And Reilly’s paper has one major conclusion – what pushes military members at the end of the day through long, grueling stretches isn’t a love of country or a strong leader. It’s small-unit cohesion.
“The strongest motivation for enduring combat, especially for U.S. soldiers, is the bond formed among members of a squad or platoon,” Reilly wrote. “The cohesion is the single most important sustaining and motivating force for combat soldiers. Simply put, soldiers fight because of other members of their small unit.”
With that in mind, Braxton Miller was OK with putting his life on the line this summer with position coach Tom Herman and his fellow quarterbacks.
On a zip line zooming 35 mph over the central Ohio wilderness.
OK, it’s a stretch to compare military combat to a team-building activity, but that didn’t lessen the fear Miller had when he was first told of Herman’s plans.
“I didn’t like that, man,” said Miller, who is afraid of heights. “I was like, ‘Coach, really?’ ”
The Ohio State quarterback went through with it though – “I wasn’t about to be a party pooper,” he told BSB – and ended up enjoying the outing, perhaps one of the things in mind as head coach Urban Meyer made the directive that his position coaches, aka unit leaders, dedicate themselves to doing summertime activities with their charges.
Much of Ohio State’s offseason has been spent figuring out ways to build a culture, grow leadership and build bonds between players, and such activities were exactly what Meyer had in mind to continue that process.
“The best form of motivation and accountability is through units,” Meyer said. “It’s a military model that I’ve used for a long time, but now it’s been backed up in the research and data that the greatest form of motivation is for a small unit to get very close and play for each other. It’s hard for a team when you’re dealing with 100 players, so each unit is held accountable and it’s called the power of the unit. You’ll see that all over throughout the facility.”
So far, it appears the approach is working. Senior defensive tackle Michael Bennett said the Buckeyes have the closest team he’s seen in his time at Ohio State, a fairly boilerplate thing you hear at media days across the country except for the fact that it’s coming from one of the more open and thoughtful players in college football.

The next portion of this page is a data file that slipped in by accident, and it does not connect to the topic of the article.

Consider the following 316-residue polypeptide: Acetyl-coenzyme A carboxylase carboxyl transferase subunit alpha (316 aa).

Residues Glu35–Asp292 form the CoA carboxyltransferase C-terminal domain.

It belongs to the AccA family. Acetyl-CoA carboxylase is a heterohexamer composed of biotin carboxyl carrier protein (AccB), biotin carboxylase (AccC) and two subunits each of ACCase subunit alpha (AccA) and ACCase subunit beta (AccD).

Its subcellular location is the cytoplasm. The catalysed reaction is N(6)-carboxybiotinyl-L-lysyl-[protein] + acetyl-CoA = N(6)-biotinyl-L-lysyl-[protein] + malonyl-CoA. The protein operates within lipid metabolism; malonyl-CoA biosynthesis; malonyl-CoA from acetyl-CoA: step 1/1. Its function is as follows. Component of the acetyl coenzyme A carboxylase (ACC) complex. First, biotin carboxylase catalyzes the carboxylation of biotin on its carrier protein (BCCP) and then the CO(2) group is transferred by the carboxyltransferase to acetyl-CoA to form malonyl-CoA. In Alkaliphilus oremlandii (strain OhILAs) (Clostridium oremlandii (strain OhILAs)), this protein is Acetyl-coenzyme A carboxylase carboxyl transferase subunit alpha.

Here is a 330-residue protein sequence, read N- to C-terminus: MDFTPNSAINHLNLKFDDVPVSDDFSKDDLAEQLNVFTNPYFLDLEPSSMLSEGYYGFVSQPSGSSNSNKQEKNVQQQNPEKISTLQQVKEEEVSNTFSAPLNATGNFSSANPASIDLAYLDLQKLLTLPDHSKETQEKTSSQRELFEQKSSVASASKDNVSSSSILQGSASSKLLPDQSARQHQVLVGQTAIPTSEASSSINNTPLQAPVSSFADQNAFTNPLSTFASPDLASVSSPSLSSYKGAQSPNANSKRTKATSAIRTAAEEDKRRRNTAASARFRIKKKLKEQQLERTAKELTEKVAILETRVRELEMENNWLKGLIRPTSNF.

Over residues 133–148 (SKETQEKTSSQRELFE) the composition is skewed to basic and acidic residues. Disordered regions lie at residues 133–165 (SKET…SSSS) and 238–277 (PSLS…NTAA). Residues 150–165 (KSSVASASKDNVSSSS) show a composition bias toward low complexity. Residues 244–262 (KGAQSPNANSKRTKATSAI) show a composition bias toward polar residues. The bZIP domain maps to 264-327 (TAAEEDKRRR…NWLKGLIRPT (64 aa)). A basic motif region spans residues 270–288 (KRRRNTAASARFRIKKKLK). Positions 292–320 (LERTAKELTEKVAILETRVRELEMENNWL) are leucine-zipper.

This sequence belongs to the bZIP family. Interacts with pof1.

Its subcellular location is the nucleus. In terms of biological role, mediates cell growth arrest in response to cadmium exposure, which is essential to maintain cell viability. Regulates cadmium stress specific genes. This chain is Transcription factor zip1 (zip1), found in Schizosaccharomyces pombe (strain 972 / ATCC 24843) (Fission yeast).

“The more stuff you do together, the more of an understanding of everyone’s personality that you get,” Bennett said. “When you’re around guys more, you can spend more time with them and they start being more comfortable with you and trusting you more because they know you better, so when you’re on the field stuff flows more smoothly. I know how Joey (Bosa) is going to react or I know how Noah (Spence) is going to react to this situation and I can be ready to help them through it.”
The team-building exercises also provided a fair bit of fun, too. While the quarterbacks strapped themselves in and got a sky-high tour of the Columbus area, the defensive linemen had a dinner at new coach Larry Johnson’s house and also went to the Magic Mountain Fun Center for a full day of putt-putt, go-karts and arcade games.
“I know some of them (went karting) and they loved it,” Bennett said. “I heard they almost got kicked out because they were doing stupid stuff on go-karts, but that’s the risk you can with D-linemen.”
Perhaps no unit-building activity drew more interest this summer, though, than the trip the tight ends and position coach Tim Hinton took to Alum Creek. There, the 33-year veteran of the coaching profession impressed his charges with his waterskiing abilities.
“I was pretty blown away,” said tight end Jeff Heuerman, who posted a photo on Twitter afterward. “He always talked about it, and I was like, ‘Whatever dude, yeah,’ and then we go out there and he did it. He slalom-skied on one ski and he did the surfing thing. I was impressed.”
Heuerman added that the tight ends also did some charity work for the Little Hercules Foundation and a few other activities, something that helped a small unit get even closer.
Whether it will help to win games remains to be seen, but the Buckeyes are already seeing the benefits of Meyer’s plan.
“It’s fun to do stuff together,” Heuerman said. “Sometimes as a unit and as a team you’re always at the facility, you’re always doing football. Sometimes those extracurricular activities allow you to grow closer like those football activities don’t allow you to do.”